team competing for the contract to develop the GPS 3 ground control system for the U.S. Air Force, Los Angeles-based
Northrop Grumman said in an April 28 press release
.

 

Lockheed Martin led
one of three teams that competed for two $160 million study contracts for the new system, called GPS OCX. Teams led by Northrop Grumman and Raytheon Co. of Waltham, Mass., won the 18-month contracts in November 2007. The Air Force expects to award the contract to build the first eight GPS 3 navigation spacecraft in May
and then the GPS OCX contract in spring 2009.

 

Lockheed Martin joins the team that also includes Harris Corp. of Melbourne, Fla., Integral Systems of Lanham, Md., and General Dynamics Advanced Information Systems of Dayton, Ohio.

Strong Demand Prompts EMS To Expand Campus

 

EMS Technologies of Norcross, Ga., will build
a 3,000-square-meter addition to its headquarters facility and has signed a lease for additional office space nearby
to meet the needs of its growing Defense and Space Systems division, according to an April 30 company
press release.

 

The Defense and Space Systems division has seen growth in its communications-on-the-move, sensors and countermeasures, and national security space businesses, the release said. The division reported revenue of $15.5 million for the first quarter of 2008
, an increase of $1.8 million over the same period in 2007. EMS Technologies has added 120 employees since the beginning of 2007, mostly in the Defense and Space Systems division, the release said.

 

Overall, EMS Technologies reported first quarter revenue of $75.5 million, a 13 percent increase over the same period in 2007, the company said in another April 30 press release
. The company’s Satcom division accounted for the largest
share of the growth, with sales growing by 27 percent to $25.8 million for the quarter. EMS Technologies credited increasing demand for satellite communications and the resulting increase in sales of its high-speed data terminals for the Satcom division’s growth.

 

 

Northrop Wins $42 Million Army Deal for Radar Sensors

 

The U.S. Army Communications-Electronics Command awarded a $42 million contract to Northrop Grumman Electronic Systems of Baltimore to develop a radar sensor for the Extended Range/Multi-Purpose unmanned aerial vehicle program, according to an April 28 Northrop Grumman news release. Northrop Grumman will build 10 STARLite Synthetic Aperture Radar/Ground Moving Target Indication radar sensors under the terms of the contract.

 

Dave Shrum, vice president of weapons and sensors for Northrop Grumman Electronic Systems’ land forces division, said in the news release that the sensor will be used to develop precise maps of the ground and spot the movement of enemy targets.

 

 

SMDC Highlights Troops’ Need For Advanced Communications

 

As U.S. Army Space and Missile Defense Command (SMDC) moves forward with the development of a constellation of tiny satellites that can augment communications coverage for troops in the field, one SMDC official at the 6th Responsive Space Conference spoke of the problems that troops can run into when they lack communications links.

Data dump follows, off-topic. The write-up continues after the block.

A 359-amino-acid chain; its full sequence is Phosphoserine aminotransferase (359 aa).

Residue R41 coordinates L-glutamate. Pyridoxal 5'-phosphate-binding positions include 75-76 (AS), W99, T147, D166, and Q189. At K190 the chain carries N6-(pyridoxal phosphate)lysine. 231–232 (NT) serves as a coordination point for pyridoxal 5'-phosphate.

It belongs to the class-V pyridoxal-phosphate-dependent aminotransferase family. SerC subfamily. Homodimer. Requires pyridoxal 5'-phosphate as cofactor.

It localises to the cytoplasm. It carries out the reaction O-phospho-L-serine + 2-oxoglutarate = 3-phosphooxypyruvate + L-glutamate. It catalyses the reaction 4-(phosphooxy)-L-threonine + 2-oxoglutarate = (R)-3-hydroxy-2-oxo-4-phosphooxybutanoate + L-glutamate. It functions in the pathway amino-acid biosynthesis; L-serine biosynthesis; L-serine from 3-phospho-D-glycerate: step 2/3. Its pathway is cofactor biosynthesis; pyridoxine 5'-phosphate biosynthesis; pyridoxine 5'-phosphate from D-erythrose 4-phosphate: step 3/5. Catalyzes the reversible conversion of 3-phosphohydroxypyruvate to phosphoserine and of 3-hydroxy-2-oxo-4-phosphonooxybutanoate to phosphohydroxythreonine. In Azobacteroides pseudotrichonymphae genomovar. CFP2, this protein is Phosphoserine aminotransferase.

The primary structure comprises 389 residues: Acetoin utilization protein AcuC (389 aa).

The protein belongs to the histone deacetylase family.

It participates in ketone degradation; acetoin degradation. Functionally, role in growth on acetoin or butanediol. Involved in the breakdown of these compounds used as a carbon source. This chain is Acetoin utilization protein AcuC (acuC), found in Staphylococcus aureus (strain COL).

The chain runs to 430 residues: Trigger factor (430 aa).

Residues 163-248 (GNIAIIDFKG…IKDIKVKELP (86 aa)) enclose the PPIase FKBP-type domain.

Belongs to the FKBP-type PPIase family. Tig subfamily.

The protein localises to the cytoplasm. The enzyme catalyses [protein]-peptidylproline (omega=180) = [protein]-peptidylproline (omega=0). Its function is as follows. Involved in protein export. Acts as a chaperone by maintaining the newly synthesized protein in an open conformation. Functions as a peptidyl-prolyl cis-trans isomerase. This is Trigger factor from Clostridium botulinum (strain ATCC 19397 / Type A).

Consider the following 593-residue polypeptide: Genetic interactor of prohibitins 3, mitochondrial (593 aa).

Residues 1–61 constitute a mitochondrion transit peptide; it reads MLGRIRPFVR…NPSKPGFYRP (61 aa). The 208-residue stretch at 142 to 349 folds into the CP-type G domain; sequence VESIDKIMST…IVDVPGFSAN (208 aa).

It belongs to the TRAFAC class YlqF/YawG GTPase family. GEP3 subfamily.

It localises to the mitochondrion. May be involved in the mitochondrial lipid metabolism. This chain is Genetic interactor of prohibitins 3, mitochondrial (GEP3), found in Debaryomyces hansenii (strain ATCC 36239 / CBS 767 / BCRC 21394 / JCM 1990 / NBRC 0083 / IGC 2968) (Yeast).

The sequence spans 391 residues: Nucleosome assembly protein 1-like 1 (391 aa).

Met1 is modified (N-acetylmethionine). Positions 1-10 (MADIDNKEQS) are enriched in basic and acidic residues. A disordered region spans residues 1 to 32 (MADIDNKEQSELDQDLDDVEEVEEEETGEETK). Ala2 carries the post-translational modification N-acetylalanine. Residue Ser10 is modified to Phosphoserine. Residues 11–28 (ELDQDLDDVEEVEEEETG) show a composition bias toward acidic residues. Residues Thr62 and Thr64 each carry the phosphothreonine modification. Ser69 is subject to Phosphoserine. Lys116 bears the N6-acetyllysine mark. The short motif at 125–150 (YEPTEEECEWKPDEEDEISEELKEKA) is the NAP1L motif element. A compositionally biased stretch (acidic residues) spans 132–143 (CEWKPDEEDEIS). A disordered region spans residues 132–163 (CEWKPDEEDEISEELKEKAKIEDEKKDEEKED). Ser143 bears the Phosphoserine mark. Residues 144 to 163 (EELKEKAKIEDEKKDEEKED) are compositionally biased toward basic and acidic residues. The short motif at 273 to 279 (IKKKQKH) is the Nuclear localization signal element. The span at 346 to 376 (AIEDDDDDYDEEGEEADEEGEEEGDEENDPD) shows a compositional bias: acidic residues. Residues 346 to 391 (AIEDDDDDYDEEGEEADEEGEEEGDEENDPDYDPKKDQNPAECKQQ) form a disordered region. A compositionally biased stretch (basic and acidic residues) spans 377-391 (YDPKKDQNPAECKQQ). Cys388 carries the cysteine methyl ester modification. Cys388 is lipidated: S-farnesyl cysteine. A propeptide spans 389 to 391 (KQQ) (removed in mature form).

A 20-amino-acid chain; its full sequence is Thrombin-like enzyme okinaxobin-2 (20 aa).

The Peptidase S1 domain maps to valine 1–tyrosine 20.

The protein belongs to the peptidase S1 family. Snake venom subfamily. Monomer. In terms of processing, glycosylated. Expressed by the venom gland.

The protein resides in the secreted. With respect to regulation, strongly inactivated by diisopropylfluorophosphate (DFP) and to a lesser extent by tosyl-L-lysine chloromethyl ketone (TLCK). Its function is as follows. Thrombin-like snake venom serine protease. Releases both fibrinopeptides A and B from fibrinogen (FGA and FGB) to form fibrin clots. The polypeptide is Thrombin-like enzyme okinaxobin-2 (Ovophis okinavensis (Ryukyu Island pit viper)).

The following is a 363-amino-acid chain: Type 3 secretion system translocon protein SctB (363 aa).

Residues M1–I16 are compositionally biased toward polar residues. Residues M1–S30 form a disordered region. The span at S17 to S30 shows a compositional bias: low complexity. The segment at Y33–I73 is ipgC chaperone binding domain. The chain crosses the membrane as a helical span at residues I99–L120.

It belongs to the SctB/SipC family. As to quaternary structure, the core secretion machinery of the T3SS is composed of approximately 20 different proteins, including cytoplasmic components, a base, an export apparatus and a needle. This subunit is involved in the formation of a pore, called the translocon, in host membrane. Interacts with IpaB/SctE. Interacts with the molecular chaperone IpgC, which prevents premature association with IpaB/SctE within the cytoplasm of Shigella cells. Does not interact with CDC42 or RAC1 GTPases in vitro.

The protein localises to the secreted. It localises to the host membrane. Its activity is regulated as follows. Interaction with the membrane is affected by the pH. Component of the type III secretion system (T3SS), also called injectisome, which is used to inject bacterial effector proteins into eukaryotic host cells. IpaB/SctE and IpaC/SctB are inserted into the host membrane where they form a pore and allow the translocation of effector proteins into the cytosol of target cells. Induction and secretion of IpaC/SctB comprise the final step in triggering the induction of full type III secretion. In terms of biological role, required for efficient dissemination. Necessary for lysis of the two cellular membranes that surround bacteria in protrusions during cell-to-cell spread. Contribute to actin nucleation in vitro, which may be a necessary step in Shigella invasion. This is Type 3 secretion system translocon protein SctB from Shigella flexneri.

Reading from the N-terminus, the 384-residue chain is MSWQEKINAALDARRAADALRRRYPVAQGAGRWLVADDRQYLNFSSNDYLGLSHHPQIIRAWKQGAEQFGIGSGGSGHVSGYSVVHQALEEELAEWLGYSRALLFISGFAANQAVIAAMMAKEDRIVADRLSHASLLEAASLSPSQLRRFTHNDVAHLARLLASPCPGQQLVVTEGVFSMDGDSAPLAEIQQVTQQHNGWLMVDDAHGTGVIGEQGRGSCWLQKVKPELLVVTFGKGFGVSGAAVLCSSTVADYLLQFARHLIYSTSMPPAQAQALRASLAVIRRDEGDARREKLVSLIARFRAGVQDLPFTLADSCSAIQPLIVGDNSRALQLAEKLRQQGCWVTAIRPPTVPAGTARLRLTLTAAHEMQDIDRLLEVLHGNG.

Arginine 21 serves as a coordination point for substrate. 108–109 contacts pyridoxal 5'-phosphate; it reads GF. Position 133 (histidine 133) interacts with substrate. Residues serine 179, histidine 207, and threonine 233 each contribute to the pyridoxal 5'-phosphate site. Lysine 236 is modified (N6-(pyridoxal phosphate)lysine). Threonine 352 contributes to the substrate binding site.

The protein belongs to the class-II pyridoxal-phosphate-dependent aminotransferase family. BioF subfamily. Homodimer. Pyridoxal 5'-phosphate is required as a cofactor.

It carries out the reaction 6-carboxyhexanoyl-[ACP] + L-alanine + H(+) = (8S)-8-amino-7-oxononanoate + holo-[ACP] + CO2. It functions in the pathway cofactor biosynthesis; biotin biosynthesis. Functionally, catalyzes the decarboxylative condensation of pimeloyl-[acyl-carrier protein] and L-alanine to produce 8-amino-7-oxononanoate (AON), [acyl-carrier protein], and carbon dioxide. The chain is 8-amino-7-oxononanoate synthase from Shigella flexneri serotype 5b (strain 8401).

Maj. Jason Conroy, an SMDC space operations officer who previously commanded a company of troops in the early phases of battle in Iraq, said during an April 30 panel discussion that troops without beyond-line-of-sight communications links could not receive overhead imagery that could have shown enemy forces laying minefields, embedding tanks and other heavy artillery in Iraqi cities, and blocking roads with vehicles.

 

Other difficulties that U.S. troops without such links faced in Iraq included delays in contacting medical forces to tend to wounded soldiers and an inability to receive weather information that would have warned of severe conditions like sandstorms, Conroy said.

 

Troops in Afghanistan who often went in only with out-of-date maps, and without satellite communications links were unable to receive imagery that could have shown how those maps had changed, resulting in cases where vehicles went off road or even into canals, Conroy said.

 

Addressing these issues does not necessarily require continuous communications coverage, Conroy said. Even coverage during parts of convoy routes could prove helpful, he said.

 

Hamel: Dedicate 60-70% of ORS Funds for Small Launchers

 

The Pentagon should consider devoting 60 to 70 percent of its Operationally Responsive Space (ORS) budget to fund an inventory of launch opportunities for small satellites, according to a senior Air Force official.

 

Lt. Gen. Mike Hamel, commander of the Air Force Space and Missile Systems Center in Los Angeles, said during an April 29 luncheon speech at the 6th Responsive Space Conference that those launch opportunities could help spur the development of new satellites for the ORS effort that could launch on small rockets or as secondary payloads aboard the Evolved Expendable Launch Vehicle family.

Hamel, who is planning to retire shortly, said he hoped that if the military were to fund an inventory of potential rides for ORS payloads, that those opportunities would not languish on the ground while awaiting satellites caught up in lengthy development cycles.

However, despite the desire for satellites that can be built on a faster and cheaper basis than most military spacecraft today, the military cannot sacrifice discipline as it develops ORS payloads, Hamel said.